I don't think I need to sell you on the utility of an expected goals model. Having a model that predicts the probability of a shot being a goal is a good thing to have. I've recently put one together and am housing the numbers for the past year and a half on my site (offsidereview.com) so I figured I should explain my methodology. I'd also like to note that nothing I'm doing here is really new. This is all established territory. I highly recommend reading the previous work done on the subject (You don't have to read them all through...but if you are unfamiliar with the topic I recommend looking through the links below. I'll also be referring to a few them by name throughout the post):
- Evaluating NHL Goalies, Skaters, and Teams Using Weighted Shots - Brian Macdonald
- Expected Goals - Emmanuel Perry
- Expected Goals - DTMAboutHeart
- Expected Goals (xG), Uncertainty, and Bayesian Goalies - Cole Anderson
- NHL Expected Goals Model - Matthew Barlowe
I probably should have said this in the intro but, just to be clear, I'm attempting to assign a probability of an unblocked shot of being a goal. Some models attempt to do so for just SOG's and since the NHL (for some reason) only records the coordinates for where a shot was blocked we can't use Blocks.
The coordinates are also adjusted for rink bias using the method employed by Schuckers (The code for this adjustment was graciously provided by @OilersNerdAlert).
Here are the features/inputs for my model:
1. Distance: Distance of shot from the net
2. Angle: Angle of shot
3. Shot Type: Slap Shot, Snap Shot, Wrist Shot, Deflected, Tip-In, Wrap-Around, Backhand
4. Off Wing: If the player took the shot from his off wing
5. Empty Net: If the net was empty
6. Strength: 5v5, 4x5, 5x5, 3x3...etc. for the shooting team
7. Score Category: Score differential for the shooting team. It spans from -3+ to 3+ (I just bin everything above 3 and below -3)
8. Is Forward: If the shooter is a forward
9. Is Home: If the shooter plays for the home team
10. Distance Change: Distance from previous event
11. Time Elapsed: The difference in time from the last event
12. Angle Change: The change in angle if it's a rebound shot (last event was an SOG <= 2 seconds ago)
13. Previous Event & Team: Whether the previous event was a Fac, Sog, Block/Miss, or a Take/Hit (I changed gives to takes for the other team) and for which team. This is represented by eight dummy variables (the four choices for both teams).
As you can see I chose to not model rushes and rebounds explicitly (in a similar fashion to Moneypuck) like most other models do. I can't imagine it makes too much of a difference but this is how I personally like it. I also looked into incorporating shift info into the model like Macdonald (How long the shooter was on the ice for and the average shift length for both the Ev. Team and the Opp. Team). Some early testing suggested the the importance of those features were small and since it takes a while to calculate the info for every shot I chose not to include them.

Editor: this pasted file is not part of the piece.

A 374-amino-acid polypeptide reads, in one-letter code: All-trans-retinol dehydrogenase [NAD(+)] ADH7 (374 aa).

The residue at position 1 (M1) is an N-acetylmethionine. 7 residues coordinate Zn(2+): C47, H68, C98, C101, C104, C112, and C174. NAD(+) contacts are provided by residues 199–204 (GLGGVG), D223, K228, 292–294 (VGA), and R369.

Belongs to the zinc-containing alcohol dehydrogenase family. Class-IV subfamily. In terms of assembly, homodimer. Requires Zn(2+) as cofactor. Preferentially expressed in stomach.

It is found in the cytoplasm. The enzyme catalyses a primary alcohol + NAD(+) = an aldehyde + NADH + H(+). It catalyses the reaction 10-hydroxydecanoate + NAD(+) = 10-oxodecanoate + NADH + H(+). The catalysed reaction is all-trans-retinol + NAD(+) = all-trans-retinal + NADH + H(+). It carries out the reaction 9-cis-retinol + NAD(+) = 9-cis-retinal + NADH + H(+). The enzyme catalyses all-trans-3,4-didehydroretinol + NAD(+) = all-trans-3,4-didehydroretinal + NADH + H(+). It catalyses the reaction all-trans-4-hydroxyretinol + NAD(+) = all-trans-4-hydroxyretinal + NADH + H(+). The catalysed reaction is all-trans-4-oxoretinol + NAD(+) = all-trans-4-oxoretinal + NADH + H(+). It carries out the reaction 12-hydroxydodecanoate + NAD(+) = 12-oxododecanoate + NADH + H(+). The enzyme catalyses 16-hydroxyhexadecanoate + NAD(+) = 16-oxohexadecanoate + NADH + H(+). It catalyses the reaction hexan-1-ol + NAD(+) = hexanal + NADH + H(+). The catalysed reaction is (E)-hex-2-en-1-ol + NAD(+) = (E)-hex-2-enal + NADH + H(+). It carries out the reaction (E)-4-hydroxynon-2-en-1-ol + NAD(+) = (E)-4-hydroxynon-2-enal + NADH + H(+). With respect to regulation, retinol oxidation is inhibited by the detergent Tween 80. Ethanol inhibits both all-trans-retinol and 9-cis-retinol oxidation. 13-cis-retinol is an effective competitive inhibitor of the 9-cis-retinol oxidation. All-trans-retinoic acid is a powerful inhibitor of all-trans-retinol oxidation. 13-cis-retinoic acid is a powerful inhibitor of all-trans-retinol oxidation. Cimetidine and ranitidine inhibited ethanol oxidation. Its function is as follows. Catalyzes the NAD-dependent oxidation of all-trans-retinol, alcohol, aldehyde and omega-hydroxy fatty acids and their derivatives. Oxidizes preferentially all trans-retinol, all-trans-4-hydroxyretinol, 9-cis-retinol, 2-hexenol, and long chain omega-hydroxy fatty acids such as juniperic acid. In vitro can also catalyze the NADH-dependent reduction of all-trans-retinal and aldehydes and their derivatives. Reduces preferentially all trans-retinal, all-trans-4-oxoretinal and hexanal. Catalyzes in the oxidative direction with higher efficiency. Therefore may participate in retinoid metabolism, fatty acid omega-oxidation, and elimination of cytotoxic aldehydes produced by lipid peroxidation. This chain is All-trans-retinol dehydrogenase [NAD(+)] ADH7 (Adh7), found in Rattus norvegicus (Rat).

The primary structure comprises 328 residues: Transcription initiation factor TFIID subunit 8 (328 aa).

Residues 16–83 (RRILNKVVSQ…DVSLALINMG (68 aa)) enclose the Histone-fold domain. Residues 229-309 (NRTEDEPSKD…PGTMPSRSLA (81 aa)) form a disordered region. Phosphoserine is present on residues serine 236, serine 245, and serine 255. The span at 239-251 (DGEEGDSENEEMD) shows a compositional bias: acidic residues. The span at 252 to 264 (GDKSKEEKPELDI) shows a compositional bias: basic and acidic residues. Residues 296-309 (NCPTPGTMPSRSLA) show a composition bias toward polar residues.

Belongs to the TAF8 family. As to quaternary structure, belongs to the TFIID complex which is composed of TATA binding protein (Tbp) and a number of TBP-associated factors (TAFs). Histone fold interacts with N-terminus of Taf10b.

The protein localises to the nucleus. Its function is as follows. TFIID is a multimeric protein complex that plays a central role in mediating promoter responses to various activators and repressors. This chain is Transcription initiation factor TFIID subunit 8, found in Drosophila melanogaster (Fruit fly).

Another thing to note is I chose not to include "shooting talent" as a model feature. I plan on writing more on this in the near future so I'll keep this brief but I think whether or not to include it as a model feature depends on what you are trying to measure. I also think more care could be taken in how it's calculated.
Training and Testing
I chose to fit the data using Gradient Boosting. I won't go through how it works (and it doesn't really matter here) but I encourage looking into it if you are interested.
The data I used here is the regular season and playoff data from the 2007-2016 seasons. I shuffled the data and used 80% of the data for training the model (so the training and testing sets are both random subsets of the total dataset). I then did 10 fold cross validation on the training set to tune the hyperparameters and create the model.
I then tested the model on the test set. Using the model I just created I calculated the probability of each shot in the test set of being a goal. To evaluate these predictions, I calculated both the area underneath the ROC Curve (AUC) and the Log Loss for the predictions on the test set:
AUC score: .782 (Update: Not much but it's actually .781)
Log Loss: .206
The AUC score can take values from 0 to 1 with higher being better. For Log Loss they range from 0 to infinity with 0 being perfect. If we created a model that classified each shot randomly we would get an AUC score of .5 and a log loss of .693. So the model is definitely better than random. The AUC score is also similar to those calculated by others (see both Macdonald and Anderson). So I'm confident with how the model performs.
So that's really it, all my code can be found here on Github and the numbers for the past year and a half for goalies, teams, and skaters can be found on my site. Nothing really new was done here but it's always good to go over your methodology if you make the model outputs public. I'm also sure that the model could be improved in certain areas. Some inputs could be added (like shooter talent) and some parts could possibly be cleaned up a little (I'm fine with it, and highly doubt it would matter, but I could model each previous event separately instead of grouping some together...would take a little longer to train though).